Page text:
Gethsemane (// gheth-SEM-ə-nee; Ancient Greek: Γεθσημανή, romanized: Gethsēmanḗ; Hebrew: גת שמנים, romanized: Gat Shmaním; Classical Syriac: ܓܕܣܡܢ, romanized: Gaḏ Šmānê, lit. 'oil press') was a garden at the foot of the Mount of Olives in Jerusalem where, according to the four Gospels of the New Testament, Jesus underwent the agony in the garden and was arrested the night before his crucifixion. It is a place of great resonance in Christianity. There are several small olive groves in church property, all adjacent to each other and identified with biblical Gethsemane.
Gethsemane appears in the Greek original of the Gospel of Matthew and the Gospel of Mark as Γεθσημανή (Gethsēmanḗ). The name is derived from the Aramaic ܓܕܣܡܢ (Gaḏ-Šmānê), meaning "oil press". Matthew 26:36 and Mark 14:32 call it χωρἰον (chōríon), meaning a place or estate. The Gospel of John says Jesus entered a garden (κῆπος kêpos) with his disciples.
There are four locations, all of them at or near the western foot of the Mount of Olives, officially claimed by different denominations to be the place where Jesus prayed on the night he was betrayed.
- The garden at the Catholic Church of All Nations, built over the "Rock of the Agony".
- The location near the Tomb of the Virgin Mary to the north.
- The Greek Orthodox location to the east.
- The Russian Orthodox orchard, next to the Church of Mary Magdalene.
William McClure Thomson, author of The Land and the Book, first published in 1880, wrote: "When I first came to Jerusalem, and for many years afterward, this plot of ground was open to all whenever they chose to come and meditate beneath its very old olive trees. The Latins, however, have within the last few years succeeded in gaining sole possession, and have built a high wall around it. The Greeks have invented another site a little to the north of it. My own impression is that both are wrong. The position is too near the city, and so close to what must have always been the great thoroughfare eastward, that our Lord would scarcely have selected it for retirement on that dangerous and dismal night. I am inclined to place the garden in the secluded vale several hundred yards to the north-east of the present Gethsemane."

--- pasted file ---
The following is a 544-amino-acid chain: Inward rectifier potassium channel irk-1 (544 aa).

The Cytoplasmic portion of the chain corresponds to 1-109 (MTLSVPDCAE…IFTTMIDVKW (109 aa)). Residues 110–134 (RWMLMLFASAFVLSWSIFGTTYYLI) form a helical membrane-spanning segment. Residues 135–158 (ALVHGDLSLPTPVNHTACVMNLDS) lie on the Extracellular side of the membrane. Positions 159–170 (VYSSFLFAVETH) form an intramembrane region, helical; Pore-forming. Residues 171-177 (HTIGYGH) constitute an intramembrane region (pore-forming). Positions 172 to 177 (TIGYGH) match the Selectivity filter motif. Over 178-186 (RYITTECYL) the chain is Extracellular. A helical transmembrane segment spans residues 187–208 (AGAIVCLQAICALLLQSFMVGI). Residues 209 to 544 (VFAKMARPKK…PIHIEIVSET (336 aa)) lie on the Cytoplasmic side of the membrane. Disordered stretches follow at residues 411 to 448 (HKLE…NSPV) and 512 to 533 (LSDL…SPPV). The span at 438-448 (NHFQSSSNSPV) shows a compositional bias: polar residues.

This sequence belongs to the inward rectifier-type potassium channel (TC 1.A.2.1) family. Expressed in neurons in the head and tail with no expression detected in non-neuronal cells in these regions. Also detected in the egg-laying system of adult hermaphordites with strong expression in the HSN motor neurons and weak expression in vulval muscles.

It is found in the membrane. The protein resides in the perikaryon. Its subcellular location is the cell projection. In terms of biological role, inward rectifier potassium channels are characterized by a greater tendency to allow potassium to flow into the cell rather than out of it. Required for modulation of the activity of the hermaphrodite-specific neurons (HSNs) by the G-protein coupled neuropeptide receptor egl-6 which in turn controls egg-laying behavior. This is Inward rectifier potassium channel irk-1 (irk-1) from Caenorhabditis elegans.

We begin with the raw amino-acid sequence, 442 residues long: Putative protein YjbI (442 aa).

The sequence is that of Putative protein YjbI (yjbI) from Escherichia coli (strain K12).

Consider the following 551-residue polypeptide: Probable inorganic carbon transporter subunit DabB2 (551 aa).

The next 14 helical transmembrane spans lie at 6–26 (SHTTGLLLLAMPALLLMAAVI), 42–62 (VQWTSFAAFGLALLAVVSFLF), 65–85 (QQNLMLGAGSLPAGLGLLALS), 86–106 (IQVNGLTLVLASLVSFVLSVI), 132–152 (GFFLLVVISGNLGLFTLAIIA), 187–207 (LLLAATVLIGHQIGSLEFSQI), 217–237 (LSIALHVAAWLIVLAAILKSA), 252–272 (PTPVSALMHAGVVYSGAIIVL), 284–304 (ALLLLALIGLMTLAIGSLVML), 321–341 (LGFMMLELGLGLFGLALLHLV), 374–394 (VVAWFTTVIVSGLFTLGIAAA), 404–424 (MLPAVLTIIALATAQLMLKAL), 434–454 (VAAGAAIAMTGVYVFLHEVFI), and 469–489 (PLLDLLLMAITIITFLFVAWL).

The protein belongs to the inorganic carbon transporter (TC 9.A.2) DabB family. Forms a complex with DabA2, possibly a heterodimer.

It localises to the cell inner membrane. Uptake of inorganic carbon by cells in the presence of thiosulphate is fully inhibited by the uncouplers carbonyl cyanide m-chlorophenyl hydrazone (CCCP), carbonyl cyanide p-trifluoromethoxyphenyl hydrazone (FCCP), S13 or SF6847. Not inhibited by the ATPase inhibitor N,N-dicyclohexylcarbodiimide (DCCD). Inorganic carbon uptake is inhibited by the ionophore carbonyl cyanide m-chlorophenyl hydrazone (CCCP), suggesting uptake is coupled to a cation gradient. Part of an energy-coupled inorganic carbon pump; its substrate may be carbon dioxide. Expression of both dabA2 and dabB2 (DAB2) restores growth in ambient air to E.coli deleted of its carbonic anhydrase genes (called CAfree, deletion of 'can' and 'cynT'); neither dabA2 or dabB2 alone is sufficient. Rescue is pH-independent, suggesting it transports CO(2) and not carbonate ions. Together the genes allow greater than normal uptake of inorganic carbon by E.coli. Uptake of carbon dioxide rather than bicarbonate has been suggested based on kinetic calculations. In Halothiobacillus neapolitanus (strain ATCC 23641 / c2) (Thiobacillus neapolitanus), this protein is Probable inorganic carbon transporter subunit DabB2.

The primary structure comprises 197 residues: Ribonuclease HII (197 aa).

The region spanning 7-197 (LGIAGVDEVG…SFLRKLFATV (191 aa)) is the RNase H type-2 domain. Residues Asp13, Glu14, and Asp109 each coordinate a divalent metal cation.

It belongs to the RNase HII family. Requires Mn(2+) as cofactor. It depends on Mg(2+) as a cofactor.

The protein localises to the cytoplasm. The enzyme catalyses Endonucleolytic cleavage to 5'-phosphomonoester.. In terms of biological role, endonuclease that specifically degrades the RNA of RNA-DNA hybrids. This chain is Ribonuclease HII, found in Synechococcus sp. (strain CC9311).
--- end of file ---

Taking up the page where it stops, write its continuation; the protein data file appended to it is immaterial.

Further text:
All of the foregoing is based on long-held tradition and the conflating of the synoptic accounts of Mark (14:31) and Matthew (26:36) with the Johannine account (John 18:1). Mark and Matthew record that Jesus went to "a place called the oil press (Gethsemane)" and John states he went to a garden near the Kidron Valley. Modern scholarship acknowledges that the exact location of Gethsemane is unknown.
According to Luke 22:43–44, Jesus' anguish on the Mount of Olives (Luke does not mention Gethsemane; Luke 22:39–40) was so deep that "his sweat was as it were great drops of blood falling down to the ground."
Near the tomb of Mary
The Garden of Gethsemane became a focal site for early Christian pilgrims. It was visited in 333 by the anonymous "Pilgrim of Bordeaux", whose Itinerarium Burdigalense is the earliest description left by a Christian traveler in the Holy Land. In his Onomasticon, Eusebius of Caesarea notes the site of Gethsemane located "at the foot of the Mount of Olives", and he adds that "the faithful were accustomed to go there to pray".
In 1681 Croatian knights of the Holy Order of Jerusalem, Paul, Antun and James bought the Gethsemane Garden and donated it to the Franciscan community, which owns it to this day. A three-dimensional plate on the right side next to the entrance to the garden describes the aforementioned gift to the community.